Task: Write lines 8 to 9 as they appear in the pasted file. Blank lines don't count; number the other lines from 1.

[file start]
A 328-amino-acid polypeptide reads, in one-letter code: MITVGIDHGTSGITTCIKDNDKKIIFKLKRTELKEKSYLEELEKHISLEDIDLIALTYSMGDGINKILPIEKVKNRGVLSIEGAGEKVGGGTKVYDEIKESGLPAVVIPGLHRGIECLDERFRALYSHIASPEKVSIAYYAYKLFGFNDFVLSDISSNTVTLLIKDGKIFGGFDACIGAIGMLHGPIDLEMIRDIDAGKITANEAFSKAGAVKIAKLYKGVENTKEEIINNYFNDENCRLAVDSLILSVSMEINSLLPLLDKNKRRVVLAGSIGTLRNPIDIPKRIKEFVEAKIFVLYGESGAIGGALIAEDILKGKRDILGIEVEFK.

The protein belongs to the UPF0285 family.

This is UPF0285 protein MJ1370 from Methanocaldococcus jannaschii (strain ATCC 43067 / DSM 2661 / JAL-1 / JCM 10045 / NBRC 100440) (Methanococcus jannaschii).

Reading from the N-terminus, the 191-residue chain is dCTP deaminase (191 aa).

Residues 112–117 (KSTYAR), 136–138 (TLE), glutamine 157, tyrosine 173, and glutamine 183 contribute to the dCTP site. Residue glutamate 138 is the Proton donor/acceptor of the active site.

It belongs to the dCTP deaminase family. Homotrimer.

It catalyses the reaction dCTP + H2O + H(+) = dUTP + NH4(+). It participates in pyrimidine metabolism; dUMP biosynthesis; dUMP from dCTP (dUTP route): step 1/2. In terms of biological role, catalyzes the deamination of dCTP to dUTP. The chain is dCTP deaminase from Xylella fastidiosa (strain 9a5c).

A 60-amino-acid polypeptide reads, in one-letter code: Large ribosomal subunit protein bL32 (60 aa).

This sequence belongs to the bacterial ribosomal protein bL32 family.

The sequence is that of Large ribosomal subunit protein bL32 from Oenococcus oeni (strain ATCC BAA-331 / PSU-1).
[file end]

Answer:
A 60-amino-acid polypeptide reads, in one-letter code: Large ribosomal subunit protein bL32 (60 aa).

This sequence belongs to the bacterial ribosomal protein bL32 family.